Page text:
The International Energy Agency (IEA), which includes the United States as a key member, has warned that the recently announced OPEC+ oil supply cuts could push up energy prices, adding fuel to “unrelenting inflationary pressures” and tipping the world into a recession.
The agency said in its latest oil market report, released on Oct. 13, that oil demand is falling as central banks hike rates to tame soaring inflation, deepening the economic slump.
“The relentless deterioration of the economy and higher prices sparked by an OPEC+ plan to cut supply are slowing world oil demand,” the agency said.
The IEA warned that “disruptive market forces” were multiplying as the world struggles to navigate “the worst global energy crisis in history,” with the OPEC+ supply cuts pushing up prices and increasing market volatility.
“With unrelenting inflationary pressures and interest rate hikes taking their toll, higher oil prices may prove the tipping point for a global economy already on the brink of recession,” the IEA said.
Earlier in October, the OPEC+ alliance of crude producing countries agreed to slash oil output by 2 million barrels per day, delivering a blow to President Joe Biden’s pleas to the cartel to ramp up production.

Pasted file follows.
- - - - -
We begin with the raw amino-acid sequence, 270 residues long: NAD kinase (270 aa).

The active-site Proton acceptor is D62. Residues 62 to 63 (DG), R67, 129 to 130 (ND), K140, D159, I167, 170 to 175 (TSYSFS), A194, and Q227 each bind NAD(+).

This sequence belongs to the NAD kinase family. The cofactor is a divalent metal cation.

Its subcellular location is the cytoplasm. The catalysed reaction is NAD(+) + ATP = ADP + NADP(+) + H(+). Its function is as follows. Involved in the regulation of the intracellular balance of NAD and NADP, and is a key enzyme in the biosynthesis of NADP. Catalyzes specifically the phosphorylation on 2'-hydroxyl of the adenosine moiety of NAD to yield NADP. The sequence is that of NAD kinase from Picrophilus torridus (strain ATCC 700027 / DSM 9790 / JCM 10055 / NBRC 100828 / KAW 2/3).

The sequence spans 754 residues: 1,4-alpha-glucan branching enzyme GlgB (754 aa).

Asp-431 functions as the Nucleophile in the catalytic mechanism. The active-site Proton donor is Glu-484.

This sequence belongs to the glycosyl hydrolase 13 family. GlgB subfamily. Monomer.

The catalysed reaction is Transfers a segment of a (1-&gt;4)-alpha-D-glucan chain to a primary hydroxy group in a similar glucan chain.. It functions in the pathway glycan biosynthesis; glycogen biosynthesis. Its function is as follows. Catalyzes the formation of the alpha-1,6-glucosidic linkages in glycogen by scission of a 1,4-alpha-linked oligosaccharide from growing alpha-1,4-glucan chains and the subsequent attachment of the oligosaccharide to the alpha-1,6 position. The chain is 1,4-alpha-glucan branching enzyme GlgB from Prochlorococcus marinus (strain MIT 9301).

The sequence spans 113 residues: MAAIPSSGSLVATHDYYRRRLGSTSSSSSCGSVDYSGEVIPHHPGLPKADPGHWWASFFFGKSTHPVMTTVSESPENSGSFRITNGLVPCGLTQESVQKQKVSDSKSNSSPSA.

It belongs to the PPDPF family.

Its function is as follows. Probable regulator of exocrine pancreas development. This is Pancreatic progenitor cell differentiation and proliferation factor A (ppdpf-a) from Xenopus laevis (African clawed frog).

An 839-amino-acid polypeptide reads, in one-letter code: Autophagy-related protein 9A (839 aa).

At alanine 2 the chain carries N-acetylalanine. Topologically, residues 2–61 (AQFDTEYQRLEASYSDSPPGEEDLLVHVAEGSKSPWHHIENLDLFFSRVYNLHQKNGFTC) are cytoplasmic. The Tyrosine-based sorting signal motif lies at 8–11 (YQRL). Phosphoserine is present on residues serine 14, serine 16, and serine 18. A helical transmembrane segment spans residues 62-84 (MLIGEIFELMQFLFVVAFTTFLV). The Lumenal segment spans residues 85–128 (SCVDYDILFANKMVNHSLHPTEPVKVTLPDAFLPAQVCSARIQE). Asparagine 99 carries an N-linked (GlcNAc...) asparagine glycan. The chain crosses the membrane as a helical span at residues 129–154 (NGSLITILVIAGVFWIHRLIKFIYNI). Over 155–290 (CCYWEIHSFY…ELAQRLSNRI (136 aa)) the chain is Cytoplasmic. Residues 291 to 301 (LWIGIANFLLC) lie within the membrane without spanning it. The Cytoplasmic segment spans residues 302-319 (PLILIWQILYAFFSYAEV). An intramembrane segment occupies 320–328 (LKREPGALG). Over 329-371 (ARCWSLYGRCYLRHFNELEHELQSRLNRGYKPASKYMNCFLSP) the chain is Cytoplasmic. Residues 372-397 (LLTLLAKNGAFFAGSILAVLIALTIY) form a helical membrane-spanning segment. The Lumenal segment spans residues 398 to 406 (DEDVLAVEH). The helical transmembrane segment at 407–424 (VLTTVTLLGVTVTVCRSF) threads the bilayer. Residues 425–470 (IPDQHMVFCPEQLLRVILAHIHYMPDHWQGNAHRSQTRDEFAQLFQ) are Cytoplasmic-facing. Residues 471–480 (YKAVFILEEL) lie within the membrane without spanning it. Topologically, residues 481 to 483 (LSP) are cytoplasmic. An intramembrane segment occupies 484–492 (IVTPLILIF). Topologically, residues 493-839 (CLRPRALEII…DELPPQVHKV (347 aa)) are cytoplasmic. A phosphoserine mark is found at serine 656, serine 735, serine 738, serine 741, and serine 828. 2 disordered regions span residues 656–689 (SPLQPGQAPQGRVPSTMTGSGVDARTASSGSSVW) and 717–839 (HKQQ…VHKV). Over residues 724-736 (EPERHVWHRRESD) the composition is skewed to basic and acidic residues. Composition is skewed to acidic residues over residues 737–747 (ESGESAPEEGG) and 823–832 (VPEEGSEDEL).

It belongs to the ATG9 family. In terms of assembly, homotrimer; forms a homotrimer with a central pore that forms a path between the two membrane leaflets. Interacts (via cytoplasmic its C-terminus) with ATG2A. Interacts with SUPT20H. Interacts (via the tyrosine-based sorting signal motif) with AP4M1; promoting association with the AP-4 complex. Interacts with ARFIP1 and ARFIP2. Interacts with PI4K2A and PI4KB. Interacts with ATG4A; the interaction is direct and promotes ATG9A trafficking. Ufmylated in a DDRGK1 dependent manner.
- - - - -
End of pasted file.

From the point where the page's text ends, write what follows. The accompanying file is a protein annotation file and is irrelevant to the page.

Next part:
The White House sharply criticized OPEC+ for the cuts, calling the decision a “mistake” and accusing the alliance of “aligning with Russia.”
Following the OPEC+ meeting at which the supply cuts were decided, United Arab Emirates Energy Minister Subail al-Mazroui said that OPEC’s decision was based on technical considerations and the decision was not “political.”
More recently, the government of Saudi Arabia, a key player in OPEC+, claimed that the Biden administration had requested a delay in the oil supply cuts until after the U.S. midterm elections.
Saudi Foreign Minister Prince Faisal bin Farhan Al Saud also accused the U.S. government of attempting to “distort” the facts about the kingdom’s position on the Russia–Ukraine conflict.
White House national security adviser Ned Price denied reports that the Biden administration had asked the cartel to delay its decision to cut oil production until after the midterms.
“I certainly can’t confirm that report. What I can confirm is that we conveyed a consistent message to the Saudis: energy supply needs to meet energy demand,” Price said at a State Department press briefing on Oct. 12.
The Saudi foreign minister said in a statement that “all economic analyses indicate that postponing the OPEC+ decision for a month, according to what has been suggested, would have had negative economic consequences.”
The Biden administration had for months lobbied Saudi Arabia to pump more crude, with those efforts falling flat.
The Epoch Times has reached out to the White House for comment on the Saudi official’s claims that it had asked OPEC+ to postpone the cuts until after the midterms.
Caden Pearson contributed to this report.